Goethe offers an interesting example of the transition in letters in Germany in the 18th century. All of the major German poets up to his time were very able classicists. These included, near him in time, Klopstock and Lessing, who were products of famous schools whose curriculum focused on classical studies. Goethe, however, had a rather unusual upbringing for a German poet. He hardly went to school at all, aside from a few early years. Instead, both he and his sister were educated at home by various instructors under the eye of their father.

Goethe did learn Latin, just as he learned English, French, and Italian with private tutors. Though Waquet writes that he "became a good Latinist," and he even writes in his autobiography that he was able to converse "fluently" in Latin when he studied in Strassburg, he was no Latinist of the likes of Lessing or Klopstock. The five-volume Der Junge Goethe, which covers Goethe's oeuvre from 1757 to 1775, begins with his "Labores Juveniles," 62 pages of his youthful translations of Latin (and even some Greek) into German and vice versa. I am not really competent to judge the excellence of his Latin translations, but the English and French of his letters to his sister Cornelia, when he was a student in Leipzig, show that he was not too exact. He got across what he wanted to say, but he was no scholar. Indeed, Goethe proudly said that about himself, or he had Werther say something to that effect.

There are many interesting things in Waquet's learned volume. Two interesting tidbits: Croatia still harbored "remarkable Latin poets well into the 19th century," and a former president of Colombia, Miguel Antonio Caro, was also an exceptional poet in Latin. Poking around online I discovered that the so-called Gradus ad Parnassum (1659), which Waquet calls "that indispensable tool of all school versifiers," is available from an Indian distributor, which must indicate that Latin is still entrenched in the former British colonies. And I was particularly intrigued by this title page of a rare book by the Swiss Orientalist Hottinger, published in 1651 by Johann Jacob Bodmer, the father of one of my current research interests.

Monday, May 24, 2010

Taste in Art

It is a truth universally acknowledged that there is no accounting for taste, whether it be in matters of culinary delight or works of art. In other words, taste is individual and subjective. Nonetheless, we all imagine, because we like a movie or a book, that others should share our preferences. In other words, we think everyone else should respond the same way. Thus, we say to a friend, after seeing Notting Hill (recently viewed in Goethe Girl's antediluvian household), "It's enjoyable," meaning "I enjoyed it, and you will, too." Indeed, we don't ask friends who have seen a certain play whether they liked it but, rather, "Is it good?" Such reactions suggest that our judgment is self-evidently correct.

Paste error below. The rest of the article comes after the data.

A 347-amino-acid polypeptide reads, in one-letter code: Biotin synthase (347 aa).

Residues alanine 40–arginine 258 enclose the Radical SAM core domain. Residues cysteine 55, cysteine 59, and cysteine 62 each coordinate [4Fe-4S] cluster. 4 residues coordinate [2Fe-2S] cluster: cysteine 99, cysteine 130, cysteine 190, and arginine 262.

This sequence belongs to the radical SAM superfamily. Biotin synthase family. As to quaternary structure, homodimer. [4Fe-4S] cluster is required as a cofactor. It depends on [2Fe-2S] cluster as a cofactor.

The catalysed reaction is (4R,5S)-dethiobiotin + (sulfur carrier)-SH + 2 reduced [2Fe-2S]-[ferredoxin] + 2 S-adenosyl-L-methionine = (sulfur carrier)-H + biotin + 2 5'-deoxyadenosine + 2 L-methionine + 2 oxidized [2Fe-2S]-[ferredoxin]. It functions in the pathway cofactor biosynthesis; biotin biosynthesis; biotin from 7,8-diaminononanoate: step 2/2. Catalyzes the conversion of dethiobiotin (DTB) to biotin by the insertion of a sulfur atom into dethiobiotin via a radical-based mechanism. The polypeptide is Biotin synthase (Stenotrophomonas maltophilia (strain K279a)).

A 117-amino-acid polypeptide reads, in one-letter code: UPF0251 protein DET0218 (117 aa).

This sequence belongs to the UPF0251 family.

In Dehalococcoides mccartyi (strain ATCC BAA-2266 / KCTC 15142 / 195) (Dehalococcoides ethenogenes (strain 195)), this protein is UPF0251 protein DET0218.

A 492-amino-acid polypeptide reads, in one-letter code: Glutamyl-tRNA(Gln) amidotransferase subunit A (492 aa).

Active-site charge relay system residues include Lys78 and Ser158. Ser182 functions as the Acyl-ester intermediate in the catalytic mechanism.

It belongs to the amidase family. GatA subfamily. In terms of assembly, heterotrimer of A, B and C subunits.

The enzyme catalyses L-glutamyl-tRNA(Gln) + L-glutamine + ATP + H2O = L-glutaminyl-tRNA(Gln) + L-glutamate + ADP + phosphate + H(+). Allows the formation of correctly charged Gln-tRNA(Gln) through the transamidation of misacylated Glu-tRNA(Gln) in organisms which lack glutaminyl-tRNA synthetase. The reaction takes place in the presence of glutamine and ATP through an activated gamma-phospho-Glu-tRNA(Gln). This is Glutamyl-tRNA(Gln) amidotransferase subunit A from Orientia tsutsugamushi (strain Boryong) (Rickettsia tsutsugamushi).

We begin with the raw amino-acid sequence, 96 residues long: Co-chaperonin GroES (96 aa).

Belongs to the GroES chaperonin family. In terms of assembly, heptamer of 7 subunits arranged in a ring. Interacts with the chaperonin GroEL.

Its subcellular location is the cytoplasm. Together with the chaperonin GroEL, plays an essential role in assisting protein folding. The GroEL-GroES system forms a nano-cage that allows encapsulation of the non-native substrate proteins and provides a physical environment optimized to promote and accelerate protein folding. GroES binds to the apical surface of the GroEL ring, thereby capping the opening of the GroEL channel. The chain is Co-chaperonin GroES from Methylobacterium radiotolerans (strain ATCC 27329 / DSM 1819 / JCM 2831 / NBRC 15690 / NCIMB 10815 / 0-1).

Taste, especially in connection with art, occupied thinkers in the 18th century. The Quarrel between the Ancients and the Moderns had brought about the recognition that "modern" works were to be evaluated according to criteria different from those for classical works. Certainly taste was individual, but what, it was asked, was the basis of our judgments? Are they simply spontaneous, emotional reactions, as was declared by the Jean Baptiste DuBos? According to this French man of letters: "Whether a work is stirring and makes the right impression on us is something our own emotional responses can tell us better than all the treatises of the judges of art." DuBos called this inner feeling a "sixth sense," or "je ne sais quoi."

Others, however, especially in Germany, were opposed to such intangibles and sought to put taste on a firmer footing. Johann Christoph Gottsched, for instance, the Leipzig literary arbiter (looking very much here like the "literary pope" he was accused of being), disagreed that the appreciation of the public for a play was of any account in judging it. He insisted that, for taste to be defensible, there had to be an element of considered reason in our judgments. German men of letters, particularly in the early part of the 18th century, were well aware that Germany lacked a great literary tradition, and Gottsched in particular took it as his role in life to help in the founding of a great national literature. The role of a critic like himself was to elevate the taste of the German public. (That taste is also a function of the time in which we live is evident in Gottsched's own choices: he placed Corneille above Shakespeare.)